WELCOME TO STIMBR
Methyl bromide alternative awaiting approval
Despite recent comments to the contrary, there is an alternative to methyl bromide as a biosecurity fumigant for forest products.
It is called ethanedinitrile (EDN). An application for approval was lodged with the Environmental Protection Authority (EPA) in July 2017.
Extensive research, including commercial scale tests, has been completed by STIMBR confirming EDN is effective against the three pests most commonly found with forest products exported from New Zealand.
The Minister for Workplace Relations and Safety, Hon Michael Wood approved the Safe Work Instrument for EDN in December 2020.
Once EPA approval is gained, then New Zealand government authorities can work with their counterparts in China and India to gain the necessary permissions for logs and timber products treated with EDN to enter those markets
STIMBR (Stakeholders in Methyl Bromide Reduction Incorporated) brings together New Zealand industry, government and research organisations and individuals with the aim of:
Providing a united voice in support of initiatives aimed at enhancing market access and biosecurity clearances for goods and products while reducing the release of methyl bromide into the atmosphere.
The group provides an interface between users of methyl bromide, fumigators applying treatments, government departments concerned with reducing the use of ozone depleting substances, researchers seeking alternative treatments and strategies, and other affected parties.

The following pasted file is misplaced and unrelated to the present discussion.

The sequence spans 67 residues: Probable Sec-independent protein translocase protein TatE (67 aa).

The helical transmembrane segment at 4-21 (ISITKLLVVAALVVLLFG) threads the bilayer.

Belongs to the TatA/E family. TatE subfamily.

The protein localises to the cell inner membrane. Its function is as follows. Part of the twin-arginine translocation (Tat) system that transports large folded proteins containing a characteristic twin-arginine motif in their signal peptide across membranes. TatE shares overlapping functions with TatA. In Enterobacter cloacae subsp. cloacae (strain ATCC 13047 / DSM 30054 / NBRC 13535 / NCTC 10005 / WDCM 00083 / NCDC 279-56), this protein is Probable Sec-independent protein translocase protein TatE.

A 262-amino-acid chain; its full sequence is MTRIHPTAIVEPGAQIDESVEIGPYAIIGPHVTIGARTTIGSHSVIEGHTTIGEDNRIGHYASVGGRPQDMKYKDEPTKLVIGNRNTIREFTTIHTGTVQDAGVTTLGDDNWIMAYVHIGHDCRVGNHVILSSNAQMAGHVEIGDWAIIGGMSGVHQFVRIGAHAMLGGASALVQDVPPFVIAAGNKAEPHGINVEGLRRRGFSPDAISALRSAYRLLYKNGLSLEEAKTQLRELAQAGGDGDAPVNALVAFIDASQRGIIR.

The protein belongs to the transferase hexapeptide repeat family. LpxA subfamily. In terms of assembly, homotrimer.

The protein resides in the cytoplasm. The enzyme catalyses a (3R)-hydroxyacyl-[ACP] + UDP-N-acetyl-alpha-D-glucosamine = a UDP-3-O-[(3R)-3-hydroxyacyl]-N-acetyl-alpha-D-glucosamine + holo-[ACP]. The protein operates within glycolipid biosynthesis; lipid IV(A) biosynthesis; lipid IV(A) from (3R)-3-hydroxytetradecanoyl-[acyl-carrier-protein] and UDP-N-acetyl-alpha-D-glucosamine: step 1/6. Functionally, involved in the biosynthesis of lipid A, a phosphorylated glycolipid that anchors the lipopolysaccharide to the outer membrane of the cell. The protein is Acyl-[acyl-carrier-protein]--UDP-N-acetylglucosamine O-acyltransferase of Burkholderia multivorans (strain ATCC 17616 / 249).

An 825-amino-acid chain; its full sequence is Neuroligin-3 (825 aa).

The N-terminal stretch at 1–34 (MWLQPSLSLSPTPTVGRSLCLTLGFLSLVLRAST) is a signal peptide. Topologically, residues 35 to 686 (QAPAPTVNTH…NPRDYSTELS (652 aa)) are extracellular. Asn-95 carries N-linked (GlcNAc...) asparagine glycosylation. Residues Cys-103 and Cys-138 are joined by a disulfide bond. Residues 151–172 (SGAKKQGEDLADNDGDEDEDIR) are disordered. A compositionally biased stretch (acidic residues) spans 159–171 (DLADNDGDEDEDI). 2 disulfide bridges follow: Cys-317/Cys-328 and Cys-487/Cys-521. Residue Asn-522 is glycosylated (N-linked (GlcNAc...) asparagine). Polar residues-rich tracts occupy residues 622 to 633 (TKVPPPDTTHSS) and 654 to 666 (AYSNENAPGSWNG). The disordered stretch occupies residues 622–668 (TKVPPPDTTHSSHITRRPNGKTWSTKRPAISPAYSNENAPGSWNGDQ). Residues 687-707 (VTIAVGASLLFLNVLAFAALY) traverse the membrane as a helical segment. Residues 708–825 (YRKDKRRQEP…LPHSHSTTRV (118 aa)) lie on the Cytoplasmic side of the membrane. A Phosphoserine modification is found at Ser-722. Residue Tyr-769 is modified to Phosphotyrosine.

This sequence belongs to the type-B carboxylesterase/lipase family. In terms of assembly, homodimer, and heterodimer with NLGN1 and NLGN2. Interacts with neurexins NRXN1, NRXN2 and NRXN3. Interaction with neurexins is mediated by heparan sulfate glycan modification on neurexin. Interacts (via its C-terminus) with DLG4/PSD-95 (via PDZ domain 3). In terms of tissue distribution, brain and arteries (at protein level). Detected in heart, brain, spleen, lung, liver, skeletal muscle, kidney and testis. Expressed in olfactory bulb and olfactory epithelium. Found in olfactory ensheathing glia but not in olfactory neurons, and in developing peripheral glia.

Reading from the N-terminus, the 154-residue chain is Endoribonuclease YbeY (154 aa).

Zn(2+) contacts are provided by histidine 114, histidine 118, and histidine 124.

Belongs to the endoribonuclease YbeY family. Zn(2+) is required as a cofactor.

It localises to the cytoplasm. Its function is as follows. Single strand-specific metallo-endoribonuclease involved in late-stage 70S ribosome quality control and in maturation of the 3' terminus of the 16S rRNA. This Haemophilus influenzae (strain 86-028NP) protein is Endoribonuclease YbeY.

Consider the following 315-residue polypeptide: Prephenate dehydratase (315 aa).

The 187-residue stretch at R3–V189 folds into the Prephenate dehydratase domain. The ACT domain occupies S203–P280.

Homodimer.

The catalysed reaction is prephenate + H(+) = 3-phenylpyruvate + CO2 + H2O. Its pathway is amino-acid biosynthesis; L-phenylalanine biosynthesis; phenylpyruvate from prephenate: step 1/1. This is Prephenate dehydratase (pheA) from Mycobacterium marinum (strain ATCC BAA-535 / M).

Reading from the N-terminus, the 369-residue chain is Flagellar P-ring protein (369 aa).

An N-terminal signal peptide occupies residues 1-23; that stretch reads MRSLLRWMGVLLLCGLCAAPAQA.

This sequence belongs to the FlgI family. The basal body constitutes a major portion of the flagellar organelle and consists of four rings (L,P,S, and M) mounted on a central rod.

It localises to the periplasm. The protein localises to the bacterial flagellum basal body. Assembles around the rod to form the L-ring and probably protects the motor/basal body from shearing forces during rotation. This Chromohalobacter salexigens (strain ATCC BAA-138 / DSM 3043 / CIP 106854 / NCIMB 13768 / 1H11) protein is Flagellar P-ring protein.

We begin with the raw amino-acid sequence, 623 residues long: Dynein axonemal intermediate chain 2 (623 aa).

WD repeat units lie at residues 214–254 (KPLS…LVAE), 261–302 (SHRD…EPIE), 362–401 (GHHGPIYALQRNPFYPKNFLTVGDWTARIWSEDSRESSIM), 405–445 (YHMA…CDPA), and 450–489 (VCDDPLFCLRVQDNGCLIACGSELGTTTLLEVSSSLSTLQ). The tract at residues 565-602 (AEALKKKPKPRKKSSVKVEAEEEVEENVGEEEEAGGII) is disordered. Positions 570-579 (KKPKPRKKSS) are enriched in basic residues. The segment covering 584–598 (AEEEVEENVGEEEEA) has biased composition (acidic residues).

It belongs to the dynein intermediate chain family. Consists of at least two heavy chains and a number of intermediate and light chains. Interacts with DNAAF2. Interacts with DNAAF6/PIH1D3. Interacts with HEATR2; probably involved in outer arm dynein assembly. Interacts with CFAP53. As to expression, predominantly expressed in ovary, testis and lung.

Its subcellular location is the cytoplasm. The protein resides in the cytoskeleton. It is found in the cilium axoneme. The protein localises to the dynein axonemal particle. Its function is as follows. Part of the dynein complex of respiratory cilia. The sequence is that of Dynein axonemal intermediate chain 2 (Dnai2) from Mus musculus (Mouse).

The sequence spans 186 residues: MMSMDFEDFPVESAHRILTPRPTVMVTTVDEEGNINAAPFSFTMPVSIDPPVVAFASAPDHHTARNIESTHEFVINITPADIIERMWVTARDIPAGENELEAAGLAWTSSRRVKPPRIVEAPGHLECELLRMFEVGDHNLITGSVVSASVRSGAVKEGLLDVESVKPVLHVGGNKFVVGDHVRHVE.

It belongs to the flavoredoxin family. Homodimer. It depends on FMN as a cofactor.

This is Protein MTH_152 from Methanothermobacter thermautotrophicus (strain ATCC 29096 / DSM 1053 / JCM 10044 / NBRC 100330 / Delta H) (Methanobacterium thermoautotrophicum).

New Zealand's Forest Exports Industry
Forestry is a vital component of New Zealand’s economy, contributing over $4.75 billion per year in export products. The majority of forest exports are required to meet strict phytosanitary requirements to gain market access to the importing country.
About Methyl Bromide
Methyl bromide is a highly effective fumigant gas that kills insects and other unwanted organisms. New Zealand timber products' exporters must use it to meet the biosecurity requirements of those countries importing their timber. Improperly used it’s a toxic gas that can adversely affect people’s health and the environment.
More detailed information about methyl bromide and its use in New Zealand as a phytosanitary fumigation treatment can be found here:
New Zealand and many other countries have signed up to the United Nation’s Vienna Convention for the Protection of the Ozone Layer and its accompanying Montreal Protocol that limit methyl bromide’s use. Methyl bromide contributes to damaging the planet’s protective ozone layer. The Montreal Protocol allows it to be used for quarantine and pre-shipment purposes, subject to demonstrable efforts to reduce emissions through containment and recovery.
Currently there are few viable alternative to methyl bromide for fumigation purposes. STIMBR in New Zealand is leading a significant research programme to find alternatives with a likelihood that there will be a number of solutions targeted to specific fumigation processes.
The following photos show export logs being treated.